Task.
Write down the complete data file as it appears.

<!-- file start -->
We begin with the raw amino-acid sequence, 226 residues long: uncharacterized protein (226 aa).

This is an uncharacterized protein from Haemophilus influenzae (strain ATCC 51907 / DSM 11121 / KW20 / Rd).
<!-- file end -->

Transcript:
We begin with the raw amino-acid sequence, 226 residues long: uncharacterized protein (226 aa).

This is an uncharacterized protein from Haemophilus influenzae (strain ATCC 51907 / DSM 11121 / KW20 / Rd).